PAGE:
The volunteers of Inner City Youth Opportunities are a vital part of the organization and have been a major support over the last twenty-three years. With their support, ICYO can continue making a positive difference in the lives of inner city children.
For this very reason, Inner City Youth Opportunities formed Youth Boosters. Youth Boosters is a group of dedicated volunteers who continually devote their time to ICYO through:
- teaching tennis during the summer tennis camp
- homework assistance and tutoring at the after-school program
- helping in the after-school computer lab
- helping with a writer’s club
- chaperoning youth at social, cultural and sports field trips
- helping with fundraising ideas and events
- helping with graphic design and the ICYO newsletter
- helping with arts and crafts for holidays and summer tennis camp
Volunteering is one of the best ways to have first – hand knowledge of Inner City Youth Opportunities and how its programs work to help inner city children. Join Youth Boosters and network with other dedicated people to help our youth go from “Struggling Students to Successful Students” and to become good citizens
If you are interested in volunteering please call us at 513-731-7312 or send an email to Jeanne Bell at email@example.com.
We are very grateful for your interest in supporting Cincinnati’s inner city youth.
ICYO is currently located in Cincinnati, Ohio only. If you are in the area, we would love to hear from you. If you are not living in this area, we thank you for your interest, and encourage you to please keep up with our progress and consider additional avenues of support. Please check out how you can help by supporting Inner City Youth Opportunities which provides low income inner city children an important life changing opportunity!
Growing up in the inner city (sort of)
Written by: Nick Lazaro
I should start this off by introducing myself, I am Nick Lazaro, 14 years old, and Jeanne and Phil Bell’s grandson, founders of ICYO (inner city youth opportunities). From a very young age I began going to ICYO, and when I say young I mean I was in the pumpkin seat witnessing everything.
Growing up in ICYO was a very, very, very special experience. I learned many life lessons. I learned things about humanity and kinship that you can’t very easily learn at this young of an age. From being raised in the program I befriended many kids who were in the program, which to me is very amazing. I broke all sorts of barriers that many kids who are in the upper class just don’t break this early on. My best friends as a kid were all inner city born and raised. Some of them were older than me and even mentored me. From my perspective everything was great, all the kids were happy and nice and welcoming, it was not until I was older that I saw the harsh reality.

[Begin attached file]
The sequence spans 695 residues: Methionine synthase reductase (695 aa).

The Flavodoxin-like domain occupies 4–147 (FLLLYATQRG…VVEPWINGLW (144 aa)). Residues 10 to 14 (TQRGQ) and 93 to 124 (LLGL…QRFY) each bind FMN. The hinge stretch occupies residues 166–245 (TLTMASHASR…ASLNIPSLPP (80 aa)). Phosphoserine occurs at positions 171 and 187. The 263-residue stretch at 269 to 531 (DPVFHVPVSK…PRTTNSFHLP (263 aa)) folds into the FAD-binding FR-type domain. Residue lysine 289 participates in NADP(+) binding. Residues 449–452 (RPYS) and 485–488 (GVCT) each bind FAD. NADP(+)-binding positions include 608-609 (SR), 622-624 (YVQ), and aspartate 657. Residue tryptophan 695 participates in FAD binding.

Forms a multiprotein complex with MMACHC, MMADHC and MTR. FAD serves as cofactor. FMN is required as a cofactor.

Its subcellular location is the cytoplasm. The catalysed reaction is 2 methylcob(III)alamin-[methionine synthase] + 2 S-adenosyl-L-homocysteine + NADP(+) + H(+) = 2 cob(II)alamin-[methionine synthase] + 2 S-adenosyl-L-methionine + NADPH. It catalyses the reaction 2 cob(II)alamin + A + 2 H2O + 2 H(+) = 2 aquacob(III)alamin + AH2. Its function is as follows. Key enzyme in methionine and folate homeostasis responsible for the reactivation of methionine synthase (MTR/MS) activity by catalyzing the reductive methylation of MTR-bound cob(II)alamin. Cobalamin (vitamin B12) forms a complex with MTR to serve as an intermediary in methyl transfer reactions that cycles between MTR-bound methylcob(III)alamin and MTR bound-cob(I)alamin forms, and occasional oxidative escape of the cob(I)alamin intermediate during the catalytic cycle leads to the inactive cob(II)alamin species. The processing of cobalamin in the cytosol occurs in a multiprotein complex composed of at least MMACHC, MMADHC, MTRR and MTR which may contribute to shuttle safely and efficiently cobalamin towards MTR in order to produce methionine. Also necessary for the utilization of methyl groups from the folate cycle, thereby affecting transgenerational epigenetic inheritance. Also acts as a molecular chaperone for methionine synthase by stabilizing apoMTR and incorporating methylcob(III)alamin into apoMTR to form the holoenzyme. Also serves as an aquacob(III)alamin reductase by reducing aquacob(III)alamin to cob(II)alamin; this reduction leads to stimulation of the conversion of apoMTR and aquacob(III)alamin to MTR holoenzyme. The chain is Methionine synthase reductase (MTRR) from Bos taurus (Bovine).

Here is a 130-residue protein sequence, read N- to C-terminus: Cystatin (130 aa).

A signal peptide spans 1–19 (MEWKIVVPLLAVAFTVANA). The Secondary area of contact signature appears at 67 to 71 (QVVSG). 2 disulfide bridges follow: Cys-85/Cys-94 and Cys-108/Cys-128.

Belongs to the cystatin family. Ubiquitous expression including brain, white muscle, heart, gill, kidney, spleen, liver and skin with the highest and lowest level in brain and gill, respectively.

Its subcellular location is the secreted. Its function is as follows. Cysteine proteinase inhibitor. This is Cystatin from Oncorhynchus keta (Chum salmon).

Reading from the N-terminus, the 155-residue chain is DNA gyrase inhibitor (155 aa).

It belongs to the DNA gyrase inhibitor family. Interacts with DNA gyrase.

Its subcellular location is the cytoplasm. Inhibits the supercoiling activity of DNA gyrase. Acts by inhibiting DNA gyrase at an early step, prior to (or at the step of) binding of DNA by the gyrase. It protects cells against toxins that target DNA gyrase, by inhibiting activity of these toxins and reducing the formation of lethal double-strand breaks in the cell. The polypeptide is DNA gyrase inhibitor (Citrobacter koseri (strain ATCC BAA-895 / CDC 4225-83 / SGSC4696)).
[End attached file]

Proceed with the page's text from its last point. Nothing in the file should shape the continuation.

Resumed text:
As I grew up I started to help my grandparents in the program, specifically in the tutoring area. This was when I started getting confused. I started tutoring when I was about in 2nd or 3rd grade. Where I grew up in the suburbs of North Carolina the school system was not bad at all, in fact it was good. I remember the first time I sat down with a kid from ICYO after my grandmother had asked me to read with them. I thought it would be just like what I had experienced while reading to kids in North Carolina, it was nothing like it. I remember we were reading a Dr. Seuss book, and we opened it and the kid who I was working with asked me if I could read the first page for him, I thought to myself “of course, he probably just wants to get comfortable with me considering I had never met him”. So, I read the first page and I asked him if he could read the next one. He said no. I was confused on why he didn’t want to. So, I said okay well let’s do your homework and never thought anything more about it. It wasn’t until I grew older that I realized it is not that he didn’t want to read, it was that he couldn’t. This was so surreal to me, because where I was from reading was taught to everyone until they learned how to, and it seems as if in their school system they had been given up on. It was heartbreaking. But then I saw why my grandparents were doing what they were doing, it wasn’t just a place for kids to hang out and get some school work done like I had thought it was when I was a kid. It was a program to ensure there truly was no kid left behind.
I bonded with many of the kids and still do when I go to visit. I think and hope that being on the program for so long I have taught kids good morals, and good lessons in life. I truly do owe it to them just for all the amazing things that they have taught me in life. Being in the program has changed my perspective on life drastically. It taught me not to discriminate or to have prejudice. If I never had been involved in ICYO I would not be the same person that I am today. My heart goes out to every family in the inner city and my grandparents and their staff who do what they do to make the world a better place.